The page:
How to clean and empty your RV’s water tanks
Your water tanks are the lifeline of your RV so keeping them clean and in working order is vital.
One of the things that makes our RVs “homes away from home” is their ability to store water in all the forms you may need it on the road. Modern caravans can have as many as four different RV’s water tanks – fresh, grey, black and hot – and knowing how to use, clean, and empty them in order to store your required amount of water is imperative.
While tanks for fresh water and hot water (for your heater, etc) are fairly common and self-explanatory, not all RVers may carry grey or black water. Grey water is the drainage from the kitchen sink, bathroom wash basin and shower cubicle, and black water is a polite way of talking about sewerage waste from your toilet. Some RVs have the ability to store these waste products in tanks until they can be disposed of in an environmentally friendly way, and this is known as ‘self-containment’.
It’s important to know what these tanks do, how they work, and how much water they store as water adds a significant weight to your RV’s payload. However, a grey water tank wouldn’t usually factor in, it as it is assumed that when the fresh water tanks are full, the grey tank is empty.
FILLING AND MAINTAINING THE TANKS
Filling all those tanks is quite easy – the fresh water tanks can be filled from a hose, the hot water tank directly from the fresh water tank, and the grey and black tanks from the respective utility drainages. But cleaning and maintaining the tanks is a little more involved.
Fresh water tanks
It is possible for harmful bacteria and algae to grow in fresh water tanks. which must be avoided at all costs. Though algae-growth is relatively unlikely because algae requires sunlight to grow and unless your RV has clear water lines, there’s a low risk of that happening.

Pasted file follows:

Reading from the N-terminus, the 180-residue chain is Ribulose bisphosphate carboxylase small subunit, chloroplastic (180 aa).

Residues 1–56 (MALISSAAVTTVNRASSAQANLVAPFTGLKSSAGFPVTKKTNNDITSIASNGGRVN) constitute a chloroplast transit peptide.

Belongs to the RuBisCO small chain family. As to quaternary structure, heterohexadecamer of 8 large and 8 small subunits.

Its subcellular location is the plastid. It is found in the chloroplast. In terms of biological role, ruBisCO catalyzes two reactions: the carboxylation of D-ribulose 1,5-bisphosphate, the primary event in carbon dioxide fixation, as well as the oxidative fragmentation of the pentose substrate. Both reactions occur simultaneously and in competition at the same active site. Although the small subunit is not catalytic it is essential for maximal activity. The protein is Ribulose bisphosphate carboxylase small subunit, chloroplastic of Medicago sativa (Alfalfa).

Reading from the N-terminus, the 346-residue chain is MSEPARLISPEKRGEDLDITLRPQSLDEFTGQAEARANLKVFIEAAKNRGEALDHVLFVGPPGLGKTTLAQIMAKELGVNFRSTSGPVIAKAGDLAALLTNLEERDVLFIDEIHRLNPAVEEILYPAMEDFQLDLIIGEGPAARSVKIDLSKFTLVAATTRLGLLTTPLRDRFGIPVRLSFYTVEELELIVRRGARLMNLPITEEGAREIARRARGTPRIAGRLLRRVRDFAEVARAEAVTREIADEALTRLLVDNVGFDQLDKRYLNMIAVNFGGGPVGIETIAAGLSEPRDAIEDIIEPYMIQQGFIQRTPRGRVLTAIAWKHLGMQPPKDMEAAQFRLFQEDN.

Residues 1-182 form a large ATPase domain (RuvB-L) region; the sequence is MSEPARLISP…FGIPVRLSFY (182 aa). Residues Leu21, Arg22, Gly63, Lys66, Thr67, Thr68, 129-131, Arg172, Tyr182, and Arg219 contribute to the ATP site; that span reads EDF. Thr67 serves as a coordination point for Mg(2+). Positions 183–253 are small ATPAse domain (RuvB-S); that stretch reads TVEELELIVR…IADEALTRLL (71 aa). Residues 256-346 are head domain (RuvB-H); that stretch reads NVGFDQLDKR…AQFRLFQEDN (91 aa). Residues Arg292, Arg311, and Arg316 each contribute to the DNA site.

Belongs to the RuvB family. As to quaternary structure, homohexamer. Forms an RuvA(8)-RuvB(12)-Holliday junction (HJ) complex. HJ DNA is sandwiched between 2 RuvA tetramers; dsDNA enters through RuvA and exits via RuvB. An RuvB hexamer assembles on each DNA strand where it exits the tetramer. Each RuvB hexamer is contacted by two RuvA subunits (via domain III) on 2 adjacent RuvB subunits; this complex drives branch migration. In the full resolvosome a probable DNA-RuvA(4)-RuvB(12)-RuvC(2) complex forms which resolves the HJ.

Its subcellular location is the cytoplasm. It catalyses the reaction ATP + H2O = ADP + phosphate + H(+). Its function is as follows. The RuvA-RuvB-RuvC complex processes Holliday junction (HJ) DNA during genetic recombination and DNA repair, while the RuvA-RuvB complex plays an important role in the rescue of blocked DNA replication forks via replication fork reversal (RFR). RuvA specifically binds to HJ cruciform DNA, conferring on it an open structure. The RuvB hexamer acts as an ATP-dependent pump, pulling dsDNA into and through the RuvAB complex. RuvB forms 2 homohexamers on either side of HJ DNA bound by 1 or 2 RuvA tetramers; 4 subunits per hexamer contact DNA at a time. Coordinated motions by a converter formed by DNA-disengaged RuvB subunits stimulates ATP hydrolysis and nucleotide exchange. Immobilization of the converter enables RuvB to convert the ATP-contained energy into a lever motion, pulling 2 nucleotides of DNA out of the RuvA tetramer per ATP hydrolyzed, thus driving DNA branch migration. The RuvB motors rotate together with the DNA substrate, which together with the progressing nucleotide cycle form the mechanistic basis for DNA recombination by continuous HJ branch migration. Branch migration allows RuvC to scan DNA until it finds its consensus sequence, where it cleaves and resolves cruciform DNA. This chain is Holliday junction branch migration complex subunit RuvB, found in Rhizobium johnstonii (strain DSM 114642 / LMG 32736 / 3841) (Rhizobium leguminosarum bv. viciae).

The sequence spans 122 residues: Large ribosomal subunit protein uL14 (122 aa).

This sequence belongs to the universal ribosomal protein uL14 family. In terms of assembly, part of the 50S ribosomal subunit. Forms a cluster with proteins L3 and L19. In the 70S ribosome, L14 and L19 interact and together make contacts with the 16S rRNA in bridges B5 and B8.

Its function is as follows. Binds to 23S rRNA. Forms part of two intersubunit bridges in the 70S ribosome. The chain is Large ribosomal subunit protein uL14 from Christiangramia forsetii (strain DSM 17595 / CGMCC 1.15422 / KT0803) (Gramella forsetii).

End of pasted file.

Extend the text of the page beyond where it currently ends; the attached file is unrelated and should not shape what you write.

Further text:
Accidental use of dirty water or using water with high mineral content causes scale / sediment build up on the walls of the tanks and on the water sensors. This in turn leads to the incorrect water tank readings on the caravan monitor systems, such as Trek.
To ensure your water is safe to drink and you have the correct information on how much water you have, which is crucial when free camping, clean water tanks on the regular basis.
Fresh water tanks can be difficult to access, due to their location under the chassis. Water tanks onboard European RVs are usually installed above the chassis, making them easier to reach, and also feature large bung holes for easy cleaning and drainage. Water tanks on Australian RVs, however, have small filler and drain holes only. So, to drain the fresh water tank, you need to get under the RV and remove the lower hose connection.
To clean the tanks, you’ll need to use a cleaning agent like bicarbonate of soda and white vinegar, a bleach solution, or a commercially available product. Add that to the water tank and then run the solution through all the taps in the RV for at least a minute (if you have a water filter, bypass that). Once that’s done, drain the tank, then refill and drain it again. All the fresh water system should now be clean.
Grey water tanks
Grey water tanks are a different matter. It doesn’t really matter what condition the water is in, unless it starts to give off an obnoxious smell. But you will need to drain it when it gets full and this can be done by simply opening the drain valve. There are various chemical solutions available to help clean the tank during this process. Just remember, in all cases, the waste water should be disposed of in an environmentally friendly way.
Black water tanks
Black water cassette tanks are obviously high risk for producing odours but are probably the easiest to deal with, as all you have to do it remove the cassette tank, wheel it to the nearest dump point, drain it, hose it out and add the appropriate chemicals.
Hot water heater tanks
Hot water heaters also need cleaning and draining. Make sure that the gas/electric heaters are turned off, the pressure relief valve is operated and the tank water is cool enough not to cause scalding. In all cases, you should read the instruction manual first for the finer details. Some manufacturers, for instance, don’t fit a drain plug, instead removing the sacrificial anode which does a combined job. That’s also a good opportunity to check the sacrificial anode too.
Like this Post? Share it!